– Alyssa Danigelis, November 21, 2017, Energy Manager Today
UPS signed a deal this week with Environmental Energy LLC subsidiary Big Ox Energy to buy 10 million gallon equivalents of renewable natural gas annually through 2024. It’s the largest investment that UPS has made in this type of biogas.
RNG, also called biomethane or biogas, can be produced from renewable sources such as decomposing organic waste from landfills, agricultural facilities, and wastewater treatment facilities. Once produced, RNG can be distributed through natural gas pipelines, UPS says, so that it becomes available for use as liquefied natural gas (LNG) or compressed natural gas (CNG).
– August 26, 2017, Construction and Demolition Recycling
Napa, California, city council and the city’s waste hauler, Napa Recycling and Waste Services, have proposed two biomass facilities that diverts wood waste from landfill, a report from the Napa Valley Register says. The pair of plants will use gasification to generate power from the wood waste.
The biomass plant would be located at the Napa Materials Diversion Facility and city officials say it will create 2 megawatts of electricity that Napa Waste and Recycling can sell to the Pacific Gas and Electric Co. (PG&E).
– by Pat Crossley, November 17, 2016, Sun-Gazette
“We can win this” was the message from Mike Ewall, founder and director of the Energy Justice Network, to about 60 residents of Muncy who attended a meeting organized by the group opposing the proposed waste to fuel project in the borough.
Ewall, an environmental lawyer, has been working with the “Stop the Muncy Incinerator” group in its effort to keep Delta Thermal Energy (DTE) Inc. from locating its plant in the former Andritz building.
– by Wendy Mitchell, November 3, 2016, Ledger Independent
Rumpke Brown County Landfill (Photo: Ledger Independent)
Mountains of trash are being turned into utility resources in Brown County, Ohio.
On Thursday, state and local officials participated in a groundbreaking ceremony at the Rumpke Brown County landfill, designating the site as the place where methane from the decomposition of trash will be turned into usable electricity.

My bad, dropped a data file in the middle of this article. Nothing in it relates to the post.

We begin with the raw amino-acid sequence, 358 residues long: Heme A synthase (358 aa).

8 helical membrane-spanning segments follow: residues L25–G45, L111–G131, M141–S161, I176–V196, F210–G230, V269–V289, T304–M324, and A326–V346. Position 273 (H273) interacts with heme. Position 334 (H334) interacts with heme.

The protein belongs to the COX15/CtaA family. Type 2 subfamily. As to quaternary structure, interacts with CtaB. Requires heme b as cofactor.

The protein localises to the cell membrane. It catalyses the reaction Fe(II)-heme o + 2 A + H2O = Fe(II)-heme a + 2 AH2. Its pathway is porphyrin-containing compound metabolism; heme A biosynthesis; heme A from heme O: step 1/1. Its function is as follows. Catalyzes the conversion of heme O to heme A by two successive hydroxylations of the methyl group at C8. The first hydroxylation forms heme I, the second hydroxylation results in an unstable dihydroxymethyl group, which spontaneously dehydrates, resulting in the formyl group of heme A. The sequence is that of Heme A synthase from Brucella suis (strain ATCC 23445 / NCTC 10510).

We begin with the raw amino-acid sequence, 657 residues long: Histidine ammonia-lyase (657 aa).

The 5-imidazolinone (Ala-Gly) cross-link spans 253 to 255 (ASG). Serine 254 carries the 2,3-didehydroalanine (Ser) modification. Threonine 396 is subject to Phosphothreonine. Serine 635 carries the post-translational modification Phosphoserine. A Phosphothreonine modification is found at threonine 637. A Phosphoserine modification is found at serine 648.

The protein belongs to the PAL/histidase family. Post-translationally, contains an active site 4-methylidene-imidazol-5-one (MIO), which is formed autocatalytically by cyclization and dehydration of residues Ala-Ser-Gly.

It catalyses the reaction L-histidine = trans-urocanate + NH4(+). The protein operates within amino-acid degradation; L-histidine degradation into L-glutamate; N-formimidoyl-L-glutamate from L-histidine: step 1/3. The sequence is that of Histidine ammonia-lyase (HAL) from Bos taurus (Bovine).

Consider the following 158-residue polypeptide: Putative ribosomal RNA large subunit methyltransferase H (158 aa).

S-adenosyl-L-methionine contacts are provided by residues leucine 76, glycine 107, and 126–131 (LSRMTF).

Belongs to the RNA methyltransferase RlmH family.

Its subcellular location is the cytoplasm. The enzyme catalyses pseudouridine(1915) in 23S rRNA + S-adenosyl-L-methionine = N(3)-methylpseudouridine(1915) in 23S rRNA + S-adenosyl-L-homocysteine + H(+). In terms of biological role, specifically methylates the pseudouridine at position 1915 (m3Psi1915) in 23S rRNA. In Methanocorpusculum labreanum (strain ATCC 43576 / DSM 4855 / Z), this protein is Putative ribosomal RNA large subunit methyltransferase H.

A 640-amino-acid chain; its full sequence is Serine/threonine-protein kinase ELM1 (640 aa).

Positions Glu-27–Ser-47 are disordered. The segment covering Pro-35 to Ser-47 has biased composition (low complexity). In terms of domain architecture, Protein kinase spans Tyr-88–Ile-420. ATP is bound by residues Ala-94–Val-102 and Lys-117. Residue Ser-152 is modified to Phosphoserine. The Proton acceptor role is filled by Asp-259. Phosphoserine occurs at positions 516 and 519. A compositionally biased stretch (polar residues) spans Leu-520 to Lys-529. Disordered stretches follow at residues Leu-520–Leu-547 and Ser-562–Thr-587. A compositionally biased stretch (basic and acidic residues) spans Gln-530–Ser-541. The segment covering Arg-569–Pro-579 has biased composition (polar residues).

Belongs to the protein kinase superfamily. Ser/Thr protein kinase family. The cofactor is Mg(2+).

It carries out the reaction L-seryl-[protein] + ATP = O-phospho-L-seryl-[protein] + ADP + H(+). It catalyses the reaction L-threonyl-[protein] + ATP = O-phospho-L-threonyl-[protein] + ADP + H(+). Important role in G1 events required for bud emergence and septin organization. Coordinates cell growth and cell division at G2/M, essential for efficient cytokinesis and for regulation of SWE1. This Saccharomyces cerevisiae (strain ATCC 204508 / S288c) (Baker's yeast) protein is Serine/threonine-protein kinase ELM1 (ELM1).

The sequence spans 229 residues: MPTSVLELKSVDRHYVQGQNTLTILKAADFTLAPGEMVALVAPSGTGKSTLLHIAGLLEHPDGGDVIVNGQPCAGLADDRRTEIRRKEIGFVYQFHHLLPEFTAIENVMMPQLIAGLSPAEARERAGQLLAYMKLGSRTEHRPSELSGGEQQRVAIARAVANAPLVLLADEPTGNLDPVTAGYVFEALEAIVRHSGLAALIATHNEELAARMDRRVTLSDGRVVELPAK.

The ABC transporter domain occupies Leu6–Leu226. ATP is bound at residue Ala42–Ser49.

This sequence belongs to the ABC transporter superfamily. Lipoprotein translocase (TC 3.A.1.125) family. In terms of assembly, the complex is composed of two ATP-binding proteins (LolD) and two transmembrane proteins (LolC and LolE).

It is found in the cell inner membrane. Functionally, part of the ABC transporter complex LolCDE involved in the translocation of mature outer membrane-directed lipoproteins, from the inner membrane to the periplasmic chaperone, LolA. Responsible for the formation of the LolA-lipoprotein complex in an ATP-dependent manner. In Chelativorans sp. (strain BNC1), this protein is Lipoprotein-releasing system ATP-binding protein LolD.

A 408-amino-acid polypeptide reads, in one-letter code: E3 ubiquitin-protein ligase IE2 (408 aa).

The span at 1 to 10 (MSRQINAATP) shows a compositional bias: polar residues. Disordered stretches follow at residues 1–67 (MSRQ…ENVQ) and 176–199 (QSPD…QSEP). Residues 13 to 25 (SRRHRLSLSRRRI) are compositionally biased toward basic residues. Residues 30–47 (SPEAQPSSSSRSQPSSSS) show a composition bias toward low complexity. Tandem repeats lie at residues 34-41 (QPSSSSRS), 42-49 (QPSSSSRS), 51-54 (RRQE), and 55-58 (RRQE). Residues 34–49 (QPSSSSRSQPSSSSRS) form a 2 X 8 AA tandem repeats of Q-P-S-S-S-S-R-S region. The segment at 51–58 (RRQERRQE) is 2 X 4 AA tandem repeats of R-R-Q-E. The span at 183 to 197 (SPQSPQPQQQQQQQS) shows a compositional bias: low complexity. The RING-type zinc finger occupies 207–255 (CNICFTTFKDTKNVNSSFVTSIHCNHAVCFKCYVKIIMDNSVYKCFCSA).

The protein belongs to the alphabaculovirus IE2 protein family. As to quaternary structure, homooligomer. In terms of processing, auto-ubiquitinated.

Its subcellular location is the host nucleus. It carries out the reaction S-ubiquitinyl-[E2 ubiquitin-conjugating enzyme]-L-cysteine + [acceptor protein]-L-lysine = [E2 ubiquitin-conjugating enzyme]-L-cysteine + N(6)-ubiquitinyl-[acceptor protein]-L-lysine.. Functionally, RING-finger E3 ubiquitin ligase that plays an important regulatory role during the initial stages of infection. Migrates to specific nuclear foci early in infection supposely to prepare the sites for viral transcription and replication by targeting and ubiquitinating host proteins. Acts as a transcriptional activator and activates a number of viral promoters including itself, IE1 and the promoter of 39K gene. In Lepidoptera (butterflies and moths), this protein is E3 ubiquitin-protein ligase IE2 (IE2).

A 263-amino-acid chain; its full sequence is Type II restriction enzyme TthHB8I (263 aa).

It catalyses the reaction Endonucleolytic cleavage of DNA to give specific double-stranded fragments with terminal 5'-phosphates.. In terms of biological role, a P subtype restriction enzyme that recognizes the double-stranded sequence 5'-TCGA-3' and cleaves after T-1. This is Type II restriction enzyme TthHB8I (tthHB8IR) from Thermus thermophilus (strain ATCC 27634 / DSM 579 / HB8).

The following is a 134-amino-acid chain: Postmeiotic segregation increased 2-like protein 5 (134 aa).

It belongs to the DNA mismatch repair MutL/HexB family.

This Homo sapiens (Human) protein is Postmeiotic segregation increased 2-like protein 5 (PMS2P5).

According to Rumpke officials, the approximately $8 million plant should be operational in late spring 2017.
“April is the goal to have it done,” said Molly Broadwater, Rumpke spokesperson.
– by Susan McCord, November 1, 2016, Augusta Chronicle
Photo: Augusta Chronicle
Dean Alford’s proposal to build a city-financed $62 million waste-to-energy plant at the city landfill fell two votes short Tuesday.
Alford, a former state legislator and member of the University System Board of Regents, made a first pitch of the program to the Augusta Commission on Tuesday. His company is Allied Energy Services, which worked with Augusta on a recent solar project.
The group voted 4-3-1, with commissioners Mary Davis, Sean Frantom, Wayne Guilfoyle and Bill Fennoy in favor of submitting a $62 million loan application to finance the project to Georgia Environmental Finance Authority. Commissioners Sammie Sias, Dennis Williams and Ben Hasan voted no.
– by Madelyn Beck, October 28, 2016, Idaho Mountain Express
Milner Butte Landfill (Photo: Southern Idaho Solid Waste)
The Milner Butte Landfill’s gas-to-energy project is moving forward after a vote Wednesday by commissioners of counties that manage the southern Idaho facility.
The project would involve taking methane gas created by decomposing garbage and burning it for energy. The Milner Butte Landfill near Burley already captures methane and burns it off to limit the amount of the potent greenhouse gas that reaches the atmosphere, but it does not yet generate energy through the process.